Preliminary population genetic analysis of Trypanosoma lewisi

based on reviews by Gabriele Schönian and 1 anonymous reviewer
A recommendation of:

Development of nine microsatellite loci for Trypanosoma lewisi, a potential human pathogen in Western Africa and South-East Asia, and preliminary population genetics analyses

Data used for results
Submission: posted 21 April 2022
Recommendation: posted 17 October 2022, validated 28 October 2022


Trypanosoma lewisi is an atypical trypanosome species. Transmitted by fleas, it has a high prevalence and worldwide distribution in small mammals, especially rats [1]. Although not typically thought to infect humans, there has been a number of reports of human infections by T. lewisi in Asia including a case of a fatal infection in an infant [2]. The fact that the parasite is resistant to lysis by normal human serum [3] suggests that many people, especially immunocompromised individuals, may be at risk from zoonotic infections by this pathogen, particularly in regions where there is close contact with T. lewisi-infected rat fleas. Indeed, it is also possible that cryptic T. lewisi infections exist but have hitherto gone undetected. Such asymptomatic infections have been detected for a number of parasitic infections including the related parasite T. b. gambiense [4]. 
Despite the fact that T. lewisi parasites pose a risk to human health, very little is known about their population structure, reproductive mode, population size or dispersal. In the article [5], Ségard et al. presented the first attempt at examining the population structure of the parasite. They developed microsatellite markers and used them to analyse a small set of samples from West Africa and Southeast Asia. Although the number of microsatellite markers is not very high and they encountered problems of PCR amplification especially of the southeast Asian samples, they did provide preliminary data that hints at a clonal population structure with rare recombination and suggests population subdivisions occurring at a scale that is equal, and probably smaller than a neighborhood of several houses with a short generation time. These are very interesting preliminary findings that will need to be validated using a larger cohort with more markers or by whole genome sequencing.


[1] Hoare CA (1972) The trypanosomes of mammals. A zoological monograph. The trypanosomes of mammals. A zoological monograph.

[2] Truc P, Büscher P, Cuny G, Gonzatti MI, Jannin J, Joshi P, Juyal P, Lun Z-R, Mattioli R, Pays E, Simarro PP, Teixeira MMG, Touratier L, Vincendeau P, Desquesnes M (2013) Atypical Human Infections by Animal Trypanosomes. PLOS Neglected Tropical Diseases, 7, e2256.

[3] Lun Z-R, Wen Y-Z, Uzureau P, Lecordier L, Lai D-H, Lan Y-G, Desquesnes M, Geng G-Q, Yang T-B, Zhou W-L, Jannin JG, Simarro PP, Truc P, Vincendeau P, Pays E (2015) Resistance to normal human serum reveals Trypanosoma lewisi as an underestimated human pathogen. Molecular and Biochemical Parasitology, 199, 58–61.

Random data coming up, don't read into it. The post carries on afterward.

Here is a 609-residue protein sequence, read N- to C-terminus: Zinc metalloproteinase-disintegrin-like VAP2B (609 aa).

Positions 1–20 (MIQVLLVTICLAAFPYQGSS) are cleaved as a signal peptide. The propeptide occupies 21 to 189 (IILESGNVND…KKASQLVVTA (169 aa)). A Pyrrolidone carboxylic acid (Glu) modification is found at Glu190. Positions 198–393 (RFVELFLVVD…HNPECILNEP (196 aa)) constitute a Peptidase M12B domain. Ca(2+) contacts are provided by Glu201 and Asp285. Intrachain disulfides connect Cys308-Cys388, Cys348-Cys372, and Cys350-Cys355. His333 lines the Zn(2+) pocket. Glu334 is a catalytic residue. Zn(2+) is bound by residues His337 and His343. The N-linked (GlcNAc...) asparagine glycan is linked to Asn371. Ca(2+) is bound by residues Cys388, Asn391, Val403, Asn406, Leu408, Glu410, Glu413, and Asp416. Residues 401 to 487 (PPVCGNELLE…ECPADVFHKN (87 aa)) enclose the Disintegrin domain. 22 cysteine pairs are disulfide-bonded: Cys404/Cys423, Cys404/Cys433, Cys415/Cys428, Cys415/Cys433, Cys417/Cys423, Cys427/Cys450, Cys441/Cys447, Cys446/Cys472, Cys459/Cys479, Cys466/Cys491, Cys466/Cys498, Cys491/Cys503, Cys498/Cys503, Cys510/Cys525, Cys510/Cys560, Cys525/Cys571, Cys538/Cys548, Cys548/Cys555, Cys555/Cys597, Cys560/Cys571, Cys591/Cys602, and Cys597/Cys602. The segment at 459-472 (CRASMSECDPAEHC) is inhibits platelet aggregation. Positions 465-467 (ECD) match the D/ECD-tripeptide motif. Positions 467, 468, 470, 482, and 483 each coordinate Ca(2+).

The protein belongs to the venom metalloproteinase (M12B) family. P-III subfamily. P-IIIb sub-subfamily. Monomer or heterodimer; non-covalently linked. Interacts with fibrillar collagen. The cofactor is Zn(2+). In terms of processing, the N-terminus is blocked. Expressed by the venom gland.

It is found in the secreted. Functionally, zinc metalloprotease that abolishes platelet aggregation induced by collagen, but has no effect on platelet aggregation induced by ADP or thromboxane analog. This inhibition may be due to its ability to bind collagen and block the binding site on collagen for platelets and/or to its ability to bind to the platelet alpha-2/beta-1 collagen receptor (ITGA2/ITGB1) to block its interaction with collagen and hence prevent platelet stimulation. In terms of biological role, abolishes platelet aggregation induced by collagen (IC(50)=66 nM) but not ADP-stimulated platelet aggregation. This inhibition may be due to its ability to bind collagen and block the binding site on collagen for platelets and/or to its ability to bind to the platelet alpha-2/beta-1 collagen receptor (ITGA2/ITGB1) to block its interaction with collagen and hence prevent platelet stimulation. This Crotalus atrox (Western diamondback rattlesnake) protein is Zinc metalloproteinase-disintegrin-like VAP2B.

[4] Büscher P, Bart J-M, Boelaert M, Bucheton B, Cecchi G, Chitnis N, Courtin D, Figueiredo LM, Franco J-R, Grébaut P, Hasker E, Ilboudo H, Jamonneau V, Koffi M, Lejon V, MacLeod A, Masumu J, Matovu E, Mattioli R, Noyes H, Picado A, Rock KS, Rotureau B, Simo G, Thévenon S, Trindade S, Truc P, Reet NV (2018) Do Cryptic Reservoirs Threaten Gambiense-Sleeping Sickness Elimination? Trends in Parasitology, 34, 197–207.

[5] Ségard A, Roméro A, Ravel S, Truc P, Gauthier D, Gauthier P, Dossou H-J, Sylvestre B, Houéménou G, Morand S, Chaisiri K, Noûs C, De Meeûs T (2022) Development of nine microsatellite loci for Trypanosoma lewisi, a potential human pathogen in Western Africa and South-East Asia, and preliminary population genetics analyses. Zenodo, 6460010, ver. 3 peer-reviewed and recommended by Peer Community in Infections.

Cite this recommendation as:
Annette MacLeod (2022) Preliminary population genetic analysis of Trypanosoma lewisi. Peer Community In Infections, 100004.
Conflict of interest:
The recommender in charge of the evaluation of the article and the reviewers declared that they have no conflict of interest (as defined in the code of conduct of PCI) with the authors or with the content of the article.

Evaluation round #1

DOI or URL of the preprint:

Version of the preprint: 1

Author's Reply, 17 Sep 2022

Decision by , posted 13 Jun 2022

I think this manuscript will be much improved by adopting the revisions suggested by the reviewers. 

Reviewed by , 11 May 2022